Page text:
The New Hampshire Attorney General's Office says it is investigating how the state Liquor Commission handles large volume, all-cash sales at its retail outlets across the state.
The investigation stems from questions raised earlier this year by Executive Councilor Andru Volinsky, about what he calls potentially illegal business practices by the New Hampshire Liquor Commission stemming from all-cash, bulk liquor sales, often involving out-of-state customers.
In a report released Friday and addressed to Volinsky and Governor Chris Sununu, Attorney General Gordon MacDonald acknowledged that his office is currently investigating the type of transaction at the heart of Volinsky's claims. MacDonald notes that federal authorities have raised concerns about these sales going back at least a decade.
In 2009, the Internal Revenue Service proposed a penalty against the commission for failing to properly report large volume all-cash sales, as required by federal law. Those reporting requirements are intended to track and prevent money-laundering and other criminal activity.
On behalf of the commission, the AG's office that year challenged that penalty and requested a waiver, which was denied. The state maintained that it is not liable to pay the penalty, which was assessed at just $200, because "the state is a 'governmental unit' that is not subject to the filing requirements" of IRS code 60501, those related to cash received in trade or business.
The IRS appears to have failed to respond six months later when the state continued to push its challenge, according to documents. (NHPR has filed a right-to-know request for additional documents in this case.)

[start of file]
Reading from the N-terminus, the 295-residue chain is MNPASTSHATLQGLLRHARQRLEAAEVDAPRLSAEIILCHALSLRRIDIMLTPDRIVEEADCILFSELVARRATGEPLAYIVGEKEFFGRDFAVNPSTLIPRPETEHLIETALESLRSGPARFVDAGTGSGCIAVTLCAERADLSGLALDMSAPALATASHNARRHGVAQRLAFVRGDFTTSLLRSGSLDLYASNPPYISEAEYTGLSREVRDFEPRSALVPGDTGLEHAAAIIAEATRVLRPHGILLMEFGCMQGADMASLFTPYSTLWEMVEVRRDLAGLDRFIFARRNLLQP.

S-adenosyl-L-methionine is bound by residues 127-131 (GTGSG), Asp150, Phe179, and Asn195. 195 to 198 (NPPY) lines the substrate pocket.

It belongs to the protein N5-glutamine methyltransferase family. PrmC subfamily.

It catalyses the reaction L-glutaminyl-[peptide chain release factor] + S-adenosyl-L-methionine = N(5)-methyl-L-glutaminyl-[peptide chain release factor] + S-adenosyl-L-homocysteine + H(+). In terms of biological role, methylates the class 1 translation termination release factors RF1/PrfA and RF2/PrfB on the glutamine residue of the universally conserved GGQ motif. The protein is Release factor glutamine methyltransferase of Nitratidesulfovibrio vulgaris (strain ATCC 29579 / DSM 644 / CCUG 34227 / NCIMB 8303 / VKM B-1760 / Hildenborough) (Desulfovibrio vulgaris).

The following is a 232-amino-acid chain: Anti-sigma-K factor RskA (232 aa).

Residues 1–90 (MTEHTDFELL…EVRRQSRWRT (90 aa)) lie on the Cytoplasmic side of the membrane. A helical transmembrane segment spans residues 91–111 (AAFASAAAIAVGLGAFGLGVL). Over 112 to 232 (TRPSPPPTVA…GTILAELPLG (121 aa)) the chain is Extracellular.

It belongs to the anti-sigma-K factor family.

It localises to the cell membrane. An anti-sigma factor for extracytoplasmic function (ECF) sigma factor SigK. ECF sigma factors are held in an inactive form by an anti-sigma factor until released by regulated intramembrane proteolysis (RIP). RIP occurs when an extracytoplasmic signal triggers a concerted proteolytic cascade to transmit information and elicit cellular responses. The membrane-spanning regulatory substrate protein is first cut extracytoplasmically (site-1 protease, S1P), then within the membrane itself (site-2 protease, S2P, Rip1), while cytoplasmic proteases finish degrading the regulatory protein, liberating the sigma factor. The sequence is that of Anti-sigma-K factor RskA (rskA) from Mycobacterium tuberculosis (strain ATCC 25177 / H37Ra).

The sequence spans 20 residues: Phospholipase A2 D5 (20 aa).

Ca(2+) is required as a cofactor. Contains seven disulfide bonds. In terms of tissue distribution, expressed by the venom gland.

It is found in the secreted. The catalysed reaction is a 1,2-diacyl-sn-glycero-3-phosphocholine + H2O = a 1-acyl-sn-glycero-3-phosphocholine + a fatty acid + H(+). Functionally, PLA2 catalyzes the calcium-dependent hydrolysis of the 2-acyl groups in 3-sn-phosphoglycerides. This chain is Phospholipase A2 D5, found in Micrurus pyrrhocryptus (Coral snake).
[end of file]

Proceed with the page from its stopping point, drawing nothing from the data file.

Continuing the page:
MacDonald's report also says that, in 2012, federal officials began an extended investigation into how New Hampshire liquor stores handle large volume sales.
In late 2014, MacDonald says, the United States Attorney voiced concerns about the state Liquor Commission's practices, but took no action against it. MacDonald writes, "It is also important to note that federal authorities stated that the concern was with reporting large cash sales, not that the cash for the sales was from illegal sources."
In the wake of that earlier investigation, the AG notes that it worked with the Liquor Commission to update its policy on large volume sales. The revised policy took effect March 23, 2015, and remains in effect today.The AG cites Volinsky's complaint and example of a large sale that occurred Feb. 3, 2018: "That sale plainly violated the existing policy."
Volinsky's complaint highlighted the sale of large amounts of Hennessy cognac. He questioned whether certain Hennessy sales were split up into smaller transactions in order to keep purchase totals under $10,000, so to avoid IRS reporting requirements. Volinsky raised concern that the Liquor Commission's policies "appear designed to avoid federal financial reporting requirements related to large cash transactions."
Those policies are now being reviewed as part of the AG's investigation.
The state Liquor Commission denies that it is turning a blind eye to these transactions. It says that it is "committed to following state and federal laws and we have an 85-year track record of doing just that."
MacDonald says his office continues to investigate how the Liquor Commission handles all-cash sales. An investigator from the AG's office continues to interview witnesses.
The AG's office previously told New Hampshire Public Radio that it reviewed the Liquor Commission's policies on cash-related transactions in 2014 and 2015, but it declined to say why that review was undertaken, citing attorney-client privilege.
While the AG's office plays the role of legal counsel to the commission, it says it is not a conflict of interest to also investigate the commission.
"The Department of Justice is obligated under the law to ensure that state agencies are complying with the law," says Deputy Attorney General Ann Rice. "Attorney Volinsky has raised concerns about how the policies are actually being implemented, which we will look into."